The entire interview is an interesting example of how insane media people are. They kept trying to get Roubini and Taleb to provide investment recommendations, to which Roubini and Taleb all but said "You stupid horses asses, the world economy is collapsing! There's no investment that's safe right now, and there won't be any safe investments until the whole rotten system is replaced!"

One of the CNBC idiots even said that since such horrible bears as Roubini and Taleb have achieved "rock star status" it's a sure sign that the bottom has been reached. Honest! (I wish I could make this crap up, and make a living writing best-selling novels.)

Treasury Secretary Geithner Overrules on TARP reforms

Aren't you glad this guy is in charge? I'm just shaking my head reading about the guy who blamed TurboTax first actions as Treasury Secretary.

According to the New York Times

The Obama administration’s new plan to bail out the nation’s banks was fashioned after a spirited internal debate that pitted the Treasury secretary, Timothy F. Geithner, against some of the president’s top political hands.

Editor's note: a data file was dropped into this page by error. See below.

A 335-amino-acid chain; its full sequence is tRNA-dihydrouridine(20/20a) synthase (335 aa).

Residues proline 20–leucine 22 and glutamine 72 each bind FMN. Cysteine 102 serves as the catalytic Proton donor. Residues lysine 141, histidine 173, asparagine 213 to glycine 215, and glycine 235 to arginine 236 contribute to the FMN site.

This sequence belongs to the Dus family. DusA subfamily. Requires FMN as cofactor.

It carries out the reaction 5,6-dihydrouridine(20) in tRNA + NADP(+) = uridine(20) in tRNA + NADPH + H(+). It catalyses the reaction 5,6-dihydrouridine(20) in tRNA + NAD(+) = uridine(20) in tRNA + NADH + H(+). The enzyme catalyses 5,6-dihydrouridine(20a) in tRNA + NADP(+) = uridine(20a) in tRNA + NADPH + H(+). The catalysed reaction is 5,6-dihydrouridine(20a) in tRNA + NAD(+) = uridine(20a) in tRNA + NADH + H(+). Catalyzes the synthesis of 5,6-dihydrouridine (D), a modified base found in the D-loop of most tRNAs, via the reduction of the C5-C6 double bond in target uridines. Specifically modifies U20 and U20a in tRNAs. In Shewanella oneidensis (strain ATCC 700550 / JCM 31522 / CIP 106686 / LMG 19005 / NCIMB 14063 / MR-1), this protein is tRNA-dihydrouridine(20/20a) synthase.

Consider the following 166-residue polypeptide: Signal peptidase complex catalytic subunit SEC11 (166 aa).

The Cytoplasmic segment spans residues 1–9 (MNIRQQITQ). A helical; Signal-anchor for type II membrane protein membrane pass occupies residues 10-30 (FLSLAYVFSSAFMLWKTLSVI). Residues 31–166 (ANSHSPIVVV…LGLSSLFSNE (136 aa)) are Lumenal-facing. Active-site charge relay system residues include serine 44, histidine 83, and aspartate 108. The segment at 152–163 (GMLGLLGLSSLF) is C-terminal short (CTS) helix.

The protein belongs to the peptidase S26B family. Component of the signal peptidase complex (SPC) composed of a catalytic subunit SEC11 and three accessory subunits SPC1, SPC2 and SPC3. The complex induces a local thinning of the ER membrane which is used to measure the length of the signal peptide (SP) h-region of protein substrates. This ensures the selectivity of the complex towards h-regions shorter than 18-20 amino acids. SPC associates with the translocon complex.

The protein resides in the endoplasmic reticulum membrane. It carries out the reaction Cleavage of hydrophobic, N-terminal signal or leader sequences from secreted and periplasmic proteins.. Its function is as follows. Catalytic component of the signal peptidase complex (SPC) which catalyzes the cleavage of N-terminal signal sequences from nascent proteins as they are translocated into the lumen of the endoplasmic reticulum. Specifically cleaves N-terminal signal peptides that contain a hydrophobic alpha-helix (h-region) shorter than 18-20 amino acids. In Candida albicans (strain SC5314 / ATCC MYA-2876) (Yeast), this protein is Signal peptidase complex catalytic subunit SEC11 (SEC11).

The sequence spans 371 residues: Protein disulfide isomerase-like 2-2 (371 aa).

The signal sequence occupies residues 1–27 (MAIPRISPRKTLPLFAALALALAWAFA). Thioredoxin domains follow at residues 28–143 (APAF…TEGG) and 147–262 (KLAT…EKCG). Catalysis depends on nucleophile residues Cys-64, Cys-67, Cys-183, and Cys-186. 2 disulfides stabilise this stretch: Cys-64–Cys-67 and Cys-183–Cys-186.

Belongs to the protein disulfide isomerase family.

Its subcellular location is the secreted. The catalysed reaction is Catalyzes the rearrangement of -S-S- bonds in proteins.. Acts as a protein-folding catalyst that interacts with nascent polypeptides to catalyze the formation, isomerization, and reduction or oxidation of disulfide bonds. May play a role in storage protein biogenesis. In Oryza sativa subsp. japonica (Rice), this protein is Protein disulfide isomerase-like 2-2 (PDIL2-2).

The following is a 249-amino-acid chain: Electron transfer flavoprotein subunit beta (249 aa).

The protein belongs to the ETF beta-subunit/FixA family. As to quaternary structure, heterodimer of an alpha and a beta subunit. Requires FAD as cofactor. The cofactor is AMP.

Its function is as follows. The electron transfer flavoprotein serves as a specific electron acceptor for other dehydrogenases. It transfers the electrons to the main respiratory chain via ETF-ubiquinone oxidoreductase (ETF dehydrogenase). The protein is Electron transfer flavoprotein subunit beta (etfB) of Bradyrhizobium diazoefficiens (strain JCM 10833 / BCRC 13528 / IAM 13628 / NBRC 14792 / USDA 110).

In the end, Mr. Geithner largely prevailed in opposing tougher conditions on financial institutions that were sought by presidential aides, including David Axelrod, a senior adviser to the president, according to administration and Congressional officials.

Mr. Geithner, who will announce the broad outlines of the plan on Tuesday, successfully fought against more severe limits on executive pay for companies receiving government aid.

Measure Geithner's proposal tomorrow against this: Bury the dead

Tomorrow, Treasury Secretary Geithner is scheduled to unveil his proposals for dealing with the financial crises. I will be measuring the proposals against the solution outlined by Ian Walsh on Friday: How to Perform Triage on the Banks and Stop the Bleeding

Not only is the financial situation  getting worse, but a lot of securities either really have no market (they're hardly ever sold) or the market price is actually below their probable long term value.  If the government is going to take over banks, or insure the securities, or set up a bad bank, they need to know whether they're solvent and how risky the securities they hold are—how likely they are to go bad in the future.  Once they know that, they know how much to pay, which banks to take over and which banks can be saved.